Monday, January 30, 2012
Example: Wrong-Era Hairstyle
My impression is that the practice of fashion conformity unraveled around 40 years ago. While it's possible to identify characteristics that peaked in usage at various times (bold patterns on men's sport jackets in the early 1970s, padded shoulders on women's garments about ten years later), these styles weren't nearly as dominant as those of previous decades. A good example is women's skirt lengths -- short in the mid-1920s, long in the mid-30s, knee-length in the early 40s, mid-calf during the 50s, etc.
Of course fashion following was never entirely lockstep. Older women tend to shy from wearing short skirts, for instance. And I tend to maintain a preppy look when my wife insists that I have to abandon my beloved blue jeans for some occasion or another.
Then there is the matter of transitions between dominant styles. Women's bobbed hairstyles of the 1920s were anticipated around 1910 when some avant-garde gals got their long tresses chopped. That bobbed style apparently became boring to some women even before 1930 and they began to let their hair grow out. Consider the photo below.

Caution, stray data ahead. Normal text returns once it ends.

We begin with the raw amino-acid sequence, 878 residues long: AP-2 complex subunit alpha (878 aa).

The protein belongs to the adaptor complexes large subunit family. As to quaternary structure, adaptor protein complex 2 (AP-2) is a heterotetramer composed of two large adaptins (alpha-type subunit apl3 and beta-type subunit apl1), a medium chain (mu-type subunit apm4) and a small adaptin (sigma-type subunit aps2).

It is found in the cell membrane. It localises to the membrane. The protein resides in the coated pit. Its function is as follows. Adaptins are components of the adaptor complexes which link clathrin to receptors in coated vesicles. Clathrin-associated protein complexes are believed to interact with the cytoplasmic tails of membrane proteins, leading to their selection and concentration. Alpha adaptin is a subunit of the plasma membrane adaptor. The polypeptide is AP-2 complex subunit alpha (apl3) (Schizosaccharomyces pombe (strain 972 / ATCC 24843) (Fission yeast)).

This publicity photo (which I cropped a bit) is of a 1929 Auburn model 120 with girls from a physical culture club of some sort providing a lot of added interest.
Note the girl on the left and compare her hairdo to those of the others. The girls on the right have the typical tight-wave permanents of the 20s, the one on the left has much longer hair that strikes me as being more "natural" and perhaps "timeless." She also lacks the boyish, curveless figure that was the height of female body fashion during the flapper era. Compared to the other two, she looks terrific, not to mention out of place given the rest of the setting.